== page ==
This week I spoke with Rick Johnson, Director of Healthcare Practice at JD Power and Associates about the recently released Blood Glucose Meter Satisfaction Survey. We also discussed the mechanics behind the survey, conclusions, and the general state of diabetes technology. Enjoy.
More information about the Blood Glucose Meter Satisfaction Survey can be found at jdpower.com.
Blink, and all of your diabetes friends just happen to be nearby.
Some days are good.
Some days are not as good.
But if I can learn something for the next day, that’s good, right?
Add ‘my diabetes’ to that list.
Speaking of list, I had no idea that phrase was referenced so many times.
Image (linked) captured from My Diabetes Secret
Finding someone who gets it is great. You don’t have to explain the basics. You don’t have to explain the details. Jargon and slang become the common language. It’s like being part of a secret society that happens to affect more than 29 million (diagnosed and undiagnosed, regardless of type) people.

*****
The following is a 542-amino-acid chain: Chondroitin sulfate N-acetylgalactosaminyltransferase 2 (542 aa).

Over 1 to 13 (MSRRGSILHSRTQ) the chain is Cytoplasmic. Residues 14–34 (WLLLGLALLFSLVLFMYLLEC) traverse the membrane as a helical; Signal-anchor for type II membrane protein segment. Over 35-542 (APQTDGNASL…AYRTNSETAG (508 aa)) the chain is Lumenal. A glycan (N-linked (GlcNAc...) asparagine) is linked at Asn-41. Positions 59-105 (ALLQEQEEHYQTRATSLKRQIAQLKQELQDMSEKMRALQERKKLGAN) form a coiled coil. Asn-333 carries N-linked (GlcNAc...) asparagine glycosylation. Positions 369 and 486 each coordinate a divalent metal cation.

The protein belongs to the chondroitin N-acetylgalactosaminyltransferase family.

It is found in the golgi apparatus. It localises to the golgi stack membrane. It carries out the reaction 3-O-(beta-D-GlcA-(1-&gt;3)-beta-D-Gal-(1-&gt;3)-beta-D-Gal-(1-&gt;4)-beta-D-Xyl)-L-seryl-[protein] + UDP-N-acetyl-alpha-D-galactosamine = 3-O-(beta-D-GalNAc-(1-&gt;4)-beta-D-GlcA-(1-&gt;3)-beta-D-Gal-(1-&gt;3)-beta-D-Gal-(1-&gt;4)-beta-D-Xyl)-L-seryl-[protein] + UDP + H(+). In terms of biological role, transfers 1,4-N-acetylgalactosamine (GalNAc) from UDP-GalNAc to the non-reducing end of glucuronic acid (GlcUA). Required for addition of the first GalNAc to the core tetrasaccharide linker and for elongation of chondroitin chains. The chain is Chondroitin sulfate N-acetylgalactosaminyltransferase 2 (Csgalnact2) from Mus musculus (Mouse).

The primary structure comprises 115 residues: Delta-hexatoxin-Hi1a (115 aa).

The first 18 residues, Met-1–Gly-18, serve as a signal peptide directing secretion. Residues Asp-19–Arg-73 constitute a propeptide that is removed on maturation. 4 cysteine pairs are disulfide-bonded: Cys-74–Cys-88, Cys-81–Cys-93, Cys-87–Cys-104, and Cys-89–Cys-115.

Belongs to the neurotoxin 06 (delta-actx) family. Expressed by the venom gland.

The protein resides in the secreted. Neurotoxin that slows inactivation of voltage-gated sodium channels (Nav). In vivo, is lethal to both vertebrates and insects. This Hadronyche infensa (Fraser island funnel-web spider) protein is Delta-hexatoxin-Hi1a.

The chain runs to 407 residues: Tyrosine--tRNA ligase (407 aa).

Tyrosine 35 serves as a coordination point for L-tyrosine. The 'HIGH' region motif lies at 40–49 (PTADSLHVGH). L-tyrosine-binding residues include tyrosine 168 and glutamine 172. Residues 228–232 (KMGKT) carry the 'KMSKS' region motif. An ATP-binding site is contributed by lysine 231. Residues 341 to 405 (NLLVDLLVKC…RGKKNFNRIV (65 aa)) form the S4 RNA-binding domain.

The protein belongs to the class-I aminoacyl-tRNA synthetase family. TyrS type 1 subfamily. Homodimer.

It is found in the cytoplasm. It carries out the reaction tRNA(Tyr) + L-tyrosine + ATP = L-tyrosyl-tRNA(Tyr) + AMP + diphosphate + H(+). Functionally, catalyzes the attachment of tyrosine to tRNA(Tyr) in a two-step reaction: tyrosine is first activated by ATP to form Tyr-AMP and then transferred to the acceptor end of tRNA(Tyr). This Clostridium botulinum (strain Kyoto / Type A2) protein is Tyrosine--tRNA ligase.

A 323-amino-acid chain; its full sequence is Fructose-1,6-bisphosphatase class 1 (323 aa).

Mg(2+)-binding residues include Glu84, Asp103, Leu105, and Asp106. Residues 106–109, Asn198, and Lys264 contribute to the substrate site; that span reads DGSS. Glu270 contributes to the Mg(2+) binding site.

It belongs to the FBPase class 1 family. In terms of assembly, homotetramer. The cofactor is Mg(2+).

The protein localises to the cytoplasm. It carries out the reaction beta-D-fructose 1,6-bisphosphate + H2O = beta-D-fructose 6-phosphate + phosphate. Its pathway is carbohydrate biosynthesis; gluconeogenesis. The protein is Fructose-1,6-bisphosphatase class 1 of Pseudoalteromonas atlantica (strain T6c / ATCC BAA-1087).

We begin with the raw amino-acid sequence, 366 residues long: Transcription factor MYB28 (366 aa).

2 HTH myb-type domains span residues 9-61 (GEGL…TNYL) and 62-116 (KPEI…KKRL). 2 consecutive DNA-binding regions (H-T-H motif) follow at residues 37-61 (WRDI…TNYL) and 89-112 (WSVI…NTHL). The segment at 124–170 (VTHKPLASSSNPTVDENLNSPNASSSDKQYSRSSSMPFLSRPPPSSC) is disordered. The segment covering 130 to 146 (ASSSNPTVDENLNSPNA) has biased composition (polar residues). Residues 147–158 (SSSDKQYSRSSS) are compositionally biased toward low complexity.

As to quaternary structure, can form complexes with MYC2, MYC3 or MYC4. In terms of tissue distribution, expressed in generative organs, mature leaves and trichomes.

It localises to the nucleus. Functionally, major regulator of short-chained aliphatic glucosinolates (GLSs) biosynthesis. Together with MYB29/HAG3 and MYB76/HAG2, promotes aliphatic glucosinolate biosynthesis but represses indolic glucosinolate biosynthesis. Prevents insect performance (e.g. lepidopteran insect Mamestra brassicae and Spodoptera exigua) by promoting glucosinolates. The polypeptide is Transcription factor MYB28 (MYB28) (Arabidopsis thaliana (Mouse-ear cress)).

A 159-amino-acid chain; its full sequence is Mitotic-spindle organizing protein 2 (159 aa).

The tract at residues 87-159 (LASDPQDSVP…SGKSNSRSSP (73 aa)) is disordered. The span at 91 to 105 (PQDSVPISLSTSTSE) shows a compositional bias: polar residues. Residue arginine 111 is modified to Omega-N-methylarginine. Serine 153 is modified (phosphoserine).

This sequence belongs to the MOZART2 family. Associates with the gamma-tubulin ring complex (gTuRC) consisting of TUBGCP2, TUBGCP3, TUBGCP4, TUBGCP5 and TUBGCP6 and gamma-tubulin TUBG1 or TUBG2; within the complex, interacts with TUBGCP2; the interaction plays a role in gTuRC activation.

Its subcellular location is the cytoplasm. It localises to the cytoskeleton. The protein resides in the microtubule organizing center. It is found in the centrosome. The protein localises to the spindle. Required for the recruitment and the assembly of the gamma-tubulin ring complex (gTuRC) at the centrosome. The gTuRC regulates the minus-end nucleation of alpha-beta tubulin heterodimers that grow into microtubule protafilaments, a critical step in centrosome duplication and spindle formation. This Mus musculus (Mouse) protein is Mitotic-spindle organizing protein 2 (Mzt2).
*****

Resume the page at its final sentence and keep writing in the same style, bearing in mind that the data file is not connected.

But in order for them to “get it”, they have to go through the same struggles you do. They have to experience the fear, dread, anger, sadness, frustration, confusion, and maybe even depression. In order for them to get it, they have to have it. And that sucks.
I’m a firm believer in the power of “me too”, I just wish it didn’t come at such a cost.
24 hours later.
Why is Software 505 a big deal? Let’s step back for a moment.
By no means am I an expert on this diabetes thing. I have a grasp of the basics: food makes my blood sugar goes up, insulin down, exercise helps, these are the facts, yet this sentence is a lie. But I’ve found that almost everything I thought I knew, took for granted, or even assumed about my diabetes management prior to starting on an insulin pump is a distant memory spent counting insulin pen needles. It’s not that everything I knew doesn’t translate to pumping insulin, it’s just that everything I knew on multiple daily injections doesn’t translate to pumping insulin.